Some of you who read this blog may have picked up over the years that I am a Type I diabetic which means I am dependant on insulin four times a day to keep my sugars as regular as I can.
I don't blog about it much because I have had diabetes since I was 18 and injecting feels as normal to me as brushing my teeth and putting on sunscreen. It is part of my everyday life.
Yesterday was a really hot day. I am working in a book shop outlet, there is no air con and the fans don't really reach us. Honestly? I should have probably drunk orange juice but I was busy, putting out books, helping customers etc
When a diabetic goes low it is sometimes hard to recognise the signs. I have heard that some can slip into a coma, some people slur and seem out of balance, some seem like they are drunk or on drugs, some people shake, some people get really aggressive or fall over or just act really strange.
I know there is a tendency to assume that someone with diabetes are just a little strange or maybe drunk, that most people do not think to help.
I wear a medic alert bracelet with insulin dependant diabetes on it which really doesn't help a layperson much but paramedics are trained to check for bracelets first.
Yesterday I was lucky. I went low which for me means my hands shake like crazy and I start seeing double vision and things feel out of balance. It means the brain is losing sugar and the irony is that the brain doesn't send a message to get help, to ask someone for hep and to give sugar. I went low fast and didn't recognise the signs and sort of carrying on working, losing my balance and focus.
Luckily for me though a man recognised my signs really early. He gave me carob melts and as soon as I started to return to slightly normal, he got someone to give me a sandwich. Bread and orange juice have always helped me the most. It balances the sugar, because after a low you can go extremely high after all the chocolate!
The man told me that 7 years ago he was on a plane and a man had a diabetic low. People did not recognise the signs, which frankly I think is very hard unless you either know the person fairly well or know that the person is a diabetic. By the time staff reacted and called emergency services and made an emergency landing; the diabetic man had died.
I feel incredibly sorry for passengers who had to witness that and for the man in question. With diabetes, the quicker the person is helped, the better. When someone is going low, they are losing sugar to the brain and once the body registers this, it can go into some kind of weird survival mode. It shuts itself down, leading into a coma and it is potentially fateful. I tend to go low really quickly and like the man on the plane, I need help fast.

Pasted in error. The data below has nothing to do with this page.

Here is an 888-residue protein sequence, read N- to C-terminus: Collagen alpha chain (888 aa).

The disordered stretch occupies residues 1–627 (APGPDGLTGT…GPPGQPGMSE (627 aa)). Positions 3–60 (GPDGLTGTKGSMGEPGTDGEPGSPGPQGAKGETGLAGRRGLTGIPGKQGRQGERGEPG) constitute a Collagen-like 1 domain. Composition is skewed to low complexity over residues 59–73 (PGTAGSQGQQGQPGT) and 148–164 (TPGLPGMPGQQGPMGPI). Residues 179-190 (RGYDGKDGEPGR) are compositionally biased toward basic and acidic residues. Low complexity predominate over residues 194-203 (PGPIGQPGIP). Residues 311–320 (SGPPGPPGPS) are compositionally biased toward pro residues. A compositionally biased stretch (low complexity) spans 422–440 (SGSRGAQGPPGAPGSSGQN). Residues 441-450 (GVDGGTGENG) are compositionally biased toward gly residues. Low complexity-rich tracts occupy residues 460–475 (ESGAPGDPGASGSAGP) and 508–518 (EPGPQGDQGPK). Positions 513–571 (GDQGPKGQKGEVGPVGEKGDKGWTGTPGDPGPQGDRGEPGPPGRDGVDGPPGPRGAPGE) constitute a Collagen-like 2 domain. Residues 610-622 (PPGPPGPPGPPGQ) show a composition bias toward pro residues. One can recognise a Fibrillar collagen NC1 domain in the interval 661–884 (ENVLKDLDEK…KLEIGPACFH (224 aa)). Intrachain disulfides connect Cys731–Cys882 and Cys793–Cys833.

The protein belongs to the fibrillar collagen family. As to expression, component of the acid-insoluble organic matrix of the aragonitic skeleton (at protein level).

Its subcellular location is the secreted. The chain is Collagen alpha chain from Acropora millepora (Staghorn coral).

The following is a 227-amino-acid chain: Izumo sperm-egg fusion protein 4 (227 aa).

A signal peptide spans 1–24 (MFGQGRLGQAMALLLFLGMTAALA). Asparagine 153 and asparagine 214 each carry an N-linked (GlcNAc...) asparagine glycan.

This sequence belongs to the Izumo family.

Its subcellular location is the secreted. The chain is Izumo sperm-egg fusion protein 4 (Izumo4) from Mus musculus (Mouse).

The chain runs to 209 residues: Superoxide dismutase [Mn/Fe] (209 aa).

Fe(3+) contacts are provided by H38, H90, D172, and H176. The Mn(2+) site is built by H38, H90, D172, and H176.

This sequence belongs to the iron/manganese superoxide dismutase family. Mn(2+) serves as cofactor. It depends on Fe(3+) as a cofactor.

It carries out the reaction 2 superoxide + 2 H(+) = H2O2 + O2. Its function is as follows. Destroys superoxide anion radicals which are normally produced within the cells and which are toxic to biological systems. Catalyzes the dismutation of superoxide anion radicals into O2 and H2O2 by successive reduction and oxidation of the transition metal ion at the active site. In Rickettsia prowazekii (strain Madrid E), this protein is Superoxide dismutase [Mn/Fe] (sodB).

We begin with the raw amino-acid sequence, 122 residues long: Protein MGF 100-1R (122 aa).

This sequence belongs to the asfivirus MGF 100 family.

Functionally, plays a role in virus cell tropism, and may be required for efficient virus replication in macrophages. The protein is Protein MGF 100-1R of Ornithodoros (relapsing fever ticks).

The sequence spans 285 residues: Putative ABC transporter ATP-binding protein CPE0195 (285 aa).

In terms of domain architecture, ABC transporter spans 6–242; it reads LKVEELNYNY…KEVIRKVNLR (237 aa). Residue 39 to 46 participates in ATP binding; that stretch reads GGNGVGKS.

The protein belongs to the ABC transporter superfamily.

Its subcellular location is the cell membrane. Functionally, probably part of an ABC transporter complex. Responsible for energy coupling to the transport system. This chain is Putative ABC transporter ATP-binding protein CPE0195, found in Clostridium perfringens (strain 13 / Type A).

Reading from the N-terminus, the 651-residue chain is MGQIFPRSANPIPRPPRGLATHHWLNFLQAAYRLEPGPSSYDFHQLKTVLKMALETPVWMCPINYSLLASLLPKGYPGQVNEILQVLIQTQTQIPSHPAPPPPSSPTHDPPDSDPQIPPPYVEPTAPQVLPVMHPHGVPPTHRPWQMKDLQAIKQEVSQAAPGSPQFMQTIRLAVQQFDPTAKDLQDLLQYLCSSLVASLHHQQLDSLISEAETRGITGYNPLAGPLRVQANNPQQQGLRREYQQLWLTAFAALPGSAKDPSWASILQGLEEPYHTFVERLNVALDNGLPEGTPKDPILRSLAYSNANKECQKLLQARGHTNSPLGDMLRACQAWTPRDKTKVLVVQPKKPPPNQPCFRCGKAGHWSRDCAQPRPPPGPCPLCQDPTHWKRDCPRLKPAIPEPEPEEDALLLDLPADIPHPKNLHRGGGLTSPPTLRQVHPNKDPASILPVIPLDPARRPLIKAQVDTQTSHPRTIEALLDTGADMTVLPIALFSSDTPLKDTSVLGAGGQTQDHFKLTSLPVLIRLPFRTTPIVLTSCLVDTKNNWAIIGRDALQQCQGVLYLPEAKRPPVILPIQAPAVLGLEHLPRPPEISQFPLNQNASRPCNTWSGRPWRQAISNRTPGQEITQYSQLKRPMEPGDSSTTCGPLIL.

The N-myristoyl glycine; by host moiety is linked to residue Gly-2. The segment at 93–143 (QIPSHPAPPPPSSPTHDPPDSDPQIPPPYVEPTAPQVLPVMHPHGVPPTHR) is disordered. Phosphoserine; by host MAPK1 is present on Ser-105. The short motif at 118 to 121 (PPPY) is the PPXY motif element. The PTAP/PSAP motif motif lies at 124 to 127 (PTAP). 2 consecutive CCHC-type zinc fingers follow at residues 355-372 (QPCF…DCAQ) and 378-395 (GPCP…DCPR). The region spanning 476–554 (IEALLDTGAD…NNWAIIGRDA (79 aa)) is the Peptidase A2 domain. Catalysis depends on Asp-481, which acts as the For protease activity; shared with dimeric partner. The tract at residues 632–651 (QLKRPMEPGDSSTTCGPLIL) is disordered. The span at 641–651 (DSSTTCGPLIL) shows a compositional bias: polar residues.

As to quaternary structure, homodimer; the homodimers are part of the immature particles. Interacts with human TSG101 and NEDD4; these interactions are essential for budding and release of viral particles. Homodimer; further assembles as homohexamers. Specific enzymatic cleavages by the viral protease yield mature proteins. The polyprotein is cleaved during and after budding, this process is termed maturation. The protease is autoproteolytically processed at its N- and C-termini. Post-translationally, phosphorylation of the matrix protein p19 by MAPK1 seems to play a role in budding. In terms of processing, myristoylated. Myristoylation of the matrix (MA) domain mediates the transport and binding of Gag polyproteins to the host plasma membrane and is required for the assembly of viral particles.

After that happened to this man who helped me; he vowed that he would learn what the signs are and help someone fast. He seriously noticed my hands shaking and that I was way off balance and immediately helped me. It seemed that he was really grateful that he could. I think he even asked if I was a diabetic and if I needed sugar a few times; just to make sure.
So if you see someone completely out of whack, yes the first assumption is that he/she is on drugs or drinking. Check to see if they have a medic alert bracelet. Ask if they are a diabetic, even in my lowest of lows I have managed to get the word sugar out of my mouth, meaning give me something sugary and fast. No dithering.
If they look like they are about to pass out or if they have passed out, call the ambulance. please, please before doing any of this, make sure the person is a diabetic. If you can, get honey or something sugary and put it on their lips because the instinct is to lick it off.
And once and if the person returns to relatively normal, give them bread, bread roll, a sandwich to help them get their sugars back to normal.
In most cases, the diabetics you will be dealing with are going low, which means their brains need sugar and if you seriously don't know what to do, please don't waste time, call and ambulance, get help immediately. I have been in a few situations where people have assumed that I was either extremely drunk which resulted in me falling and smashing my face and then going into a very long coma and another time while driving an undercover police man presumed I was on drugs, and he pulled me out of the car, screaming at me, which resulted into me going into shock.
However, diabetics also have a tendency to go high. This means their blood sugars are far too high and it could be very dangerous giving them sugar. Best thing I know this sounds mad, is to smell their breath, which will smell like acid, quite sharp and tangy. Call an ambulance immediately.
I tend to go low really quickly and I have had many many ups and downs with my diabetes. I truly don't believe I will ever get my sugars perfectly normal and in sync and in a way I am lucky because I am in tune with my body in a way I never thought I would be.
There is a proverb One disease long life, no disease short life, which to me means to me embracing that I have a weakness in my system and to acknowledge it. My diabetes has given me an incredible understanding of foods, eating, weight, health, vitamins, nutrition and healing.
They say limitations can be your strength and this is so true. I don't see going low as a terrible thing, I see it as something which can happen, then to work out why it happened and to be more mindful that I drink orange juice on Thursday before starting work.
And that is my rather long story of going low.